BACKGROUND: Recent technological advancements offer new ways to monitor and manage epilepsy. The adoption of these devices in routine clinical practice will strongly depend on patient acceptability and usability, with their perspectives being crucial. Previous studies provided feedback from patients, but few explored the experience of them using independently multiple devices independently at home.

PURPOSE: The study, assessed through a mixed methods design, the direct experiences of people with epilepsy independently using a non-invasive monitoring system (EEG@HOME) for an extended duration of 6 months, at home. We aimed to investigate factors affecting engagement, gather qualitative insights, and provide recommendations for future home epilepsy monitoring systems.

MATERIALS AND METHODS: Adults with epilepsy independently were trained to use a wearable dry EEG system, a wrist-worn device, and a smartphone app for seizure tracking and behaviour monitoring for 6 months at home. Monthly acceptability questionnaires (PSSUQ, SUS) and semi-structured interviews were conducted to explore participant experience. Adherence with the procedure, acceptability scores and systematic thematic analysis of the interviews, focusing on the experience with the procedure, motivation and benefits and opinion about the procedure were assessed.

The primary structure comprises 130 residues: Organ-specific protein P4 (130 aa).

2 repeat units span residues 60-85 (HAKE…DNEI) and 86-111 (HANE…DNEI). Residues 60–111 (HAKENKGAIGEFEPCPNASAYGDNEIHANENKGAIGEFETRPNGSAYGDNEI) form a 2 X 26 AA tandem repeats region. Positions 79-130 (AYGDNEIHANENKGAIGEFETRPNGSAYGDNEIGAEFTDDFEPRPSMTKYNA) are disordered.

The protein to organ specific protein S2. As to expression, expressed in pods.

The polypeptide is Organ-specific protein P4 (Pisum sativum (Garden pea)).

RESULTS: Twelve people with epilepsy took part into the study for an average of 193.8 days (range 61 to 312) with a likelihood of using the system at six months of 83 %. The e-diary and the smartwatch were highly acceptable and preferred to a wearable EEG system (PSSUQ score of 1.9, 1.9, 2.4). Participants showed an acceptable level of adherence with all solutions (Average usage of 63 %, 66 %, 92 %) reporting more difficulties using the EEG twice a day and remembering to complete the daily behavioural questionnaires. Clear information and training, continuous remote support, perceived direct and indirect benefits and the possibility to have a flexible, tailored to daily routine monitoring were defined as key factors to ensure compliance with long-term monitoring systems.

CONCLUSIONS: EEG@HOME study demonstrated people with epilepsy' interest and ability in active health monitoring using new technologies. Remote training and support enable independent home use of new non-invasive technologies, but to ensure long term acceptability and usability systems will require to be integrated into patients' routines, include healthcare providers, and offer continuous support and personalized feedback.

Original languageEnglish
Article number109609
Pages (from-to)109609
JournalEpilepsy & Behavior
Publication statusPublished - Feb 2024


  • Adult
  • Humans
  • Feasibility Studies
  • Epilepsy/diagnosis
  • Health Personnel
  • Surveys and Questionnaires
  • Electroencephalography


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